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Best tire pressure with 51 psi max Defender HIs

1468 Views 38 Replies 10 Participants Last post by  Packard8
Hi All,

I have always run my tires higher than car manufacturer recommendations on the door. Have always had good tire wear - and, likely better MPG than lower pressure. I ran the OEM provided Falkens at 36-38 psi - they looked really even across the tread and I could probably have gotten another 5K out of them when I changed at 35,000 miles two weeks ago.

The DIIs I just got mounted are 51 psi max. I will probably run them at 42-44 ambient after sitting overnight (time of check and fill).

What are this august group's thoughts?
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I've noticed the TPMS reading is usually 1-2 PSI below what 2 different digital gauges report. Is this typical?
I've noticed the TPMS reading is usually 1-2 PSI below what 2 different digital gauges report. Is this typical?
I think it depends upon the specific vehicle and specific set of TPMS. Most of mine have been accurate, but I've noticed lately that the TPMS on my MY19 Ascent is not quite as consistent as it used to be. Perhaps some of the sensors are starting to degrade after four+ years?
I think it depends upon the specific vehicle and specific set of TPMS. Most of mine have been accurate, but I've noticed lately that the TPMS on my MY19 Ascent is not quite as consistent as it used to be. Perhaps some of the sensors are starting to degrade after four+ years?
The sensors were purchased and installed by Discount Tire when I switched from 20" OEMs to 18" wheels and CC2s less than 2 years ago (I sold the OEM tires & wheels with the OEM sensors). The readings are consistent among the 4 tires, but just less than my gauges read. I go by the gauge reading, relying on the TPMS to warn of a leak or drastic change in PSI.
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I do sorta as @Packard8 - I go by the TPMS, normalizing that to my tire-fill gauges (because I don't know that they are actually accurate [lack of calibration/timely re-calibration], and as the under/over pressure trigger is what the TPMS sees and I can't change that [at least so far in as I know how, via my Auto TS805], and adjust based on what my tread depth gauges tell me (because unlike @AscentForumUser , I don't trust my eyes/hands nearly as much - nor my butt-dnyo, for that matter, LOL!). :)

For example, I know my main fill gauge reads ~2 PSI higher than all three of our Subaru's TPMS. I know that the gauge we keep in my daughter's vehicle reads spot-on versus her '19 Legacy's TPMS (and we also know that one of her winter setups experiences a very slow leak).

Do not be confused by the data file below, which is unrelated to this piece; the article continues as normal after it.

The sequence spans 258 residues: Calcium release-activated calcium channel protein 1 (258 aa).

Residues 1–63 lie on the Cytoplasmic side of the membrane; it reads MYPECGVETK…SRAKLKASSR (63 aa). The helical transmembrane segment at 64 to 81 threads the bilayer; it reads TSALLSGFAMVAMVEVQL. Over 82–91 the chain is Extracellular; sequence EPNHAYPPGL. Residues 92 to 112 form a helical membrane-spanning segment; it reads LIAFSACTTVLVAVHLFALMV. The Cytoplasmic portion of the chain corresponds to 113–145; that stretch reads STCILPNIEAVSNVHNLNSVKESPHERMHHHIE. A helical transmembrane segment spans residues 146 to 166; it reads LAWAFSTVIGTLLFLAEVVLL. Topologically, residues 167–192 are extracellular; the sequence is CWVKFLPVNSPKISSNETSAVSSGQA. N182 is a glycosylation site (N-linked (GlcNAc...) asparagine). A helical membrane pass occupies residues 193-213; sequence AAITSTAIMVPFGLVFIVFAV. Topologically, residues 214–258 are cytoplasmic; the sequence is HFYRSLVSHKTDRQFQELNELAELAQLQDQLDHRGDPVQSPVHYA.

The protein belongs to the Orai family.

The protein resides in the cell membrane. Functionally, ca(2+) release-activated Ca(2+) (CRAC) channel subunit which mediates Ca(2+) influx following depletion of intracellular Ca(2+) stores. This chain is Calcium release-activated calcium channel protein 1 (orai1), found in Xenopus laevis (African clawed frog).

It's not like my pipettes at work, where I can self-check the calibration using just water. I mean, a microliter of water is a microliter of water......

Many tire shops will have a master gauge to which customers can calibrate to, but the problem with that is whether they've calibrated theirs. And how often will you return to re-calibrate? That's a lot of assumptions, right there. :ROFLMAO:

As long as the TPMS and my own gauges are consistently displaying values relative to each other, I honestly couldn't care less. That, combined with my own variance in technique simply means that in the real world, there's always going to be a bit of fudge-room. Besides, what's the plus/minus in any of these devices themselves? In terms of the TPMS installed in modern Subarus, supposedly the Schrader EZ-Sens(o)rs are +/-1 PSI, but I haven't been able to search up exact specs: Sensata (Schrader's OE) quotes many of their products at between 7 to 10 kPa, so +/-1 PSI would seem to be a reasonable assumption. 🤷‍♂️ Add to that production tolerances (i.e. between units, which is an unknown) and unique-unit issues (i.e. road use, weather exposure, variable battery degradation as @Jim_in_PA noted, etc.).... There's a whole host of issues at-play, where it comes the real-world readouts.

Regardless, it's not like I'm gauging in my mechanical hobbies, where I'm measuring in the thous using calibrated gauges. We all know about engines and even spark plug gapping, but there's other applications, too -


...or when I'm using specialized devices and software to measure in microns or nanogram concentrations at my day-job.

All that is to say that I'm pretty OCD, but this is one of those real-world things where I've learned to somewhat let-go.

The only time I've tossed one of my tire gauges is when it was providing inconsistently inconsistent readings. That's also the same kind of error for which I'd sent an optic back to the manufacturer for replacement.

And don't forget that as the tires experience different loads during the drive, they will also heat-up and cool-down differently, and that can cause 1 to 2 PSI differences simply between the four tires themselves, at any one time during your drive.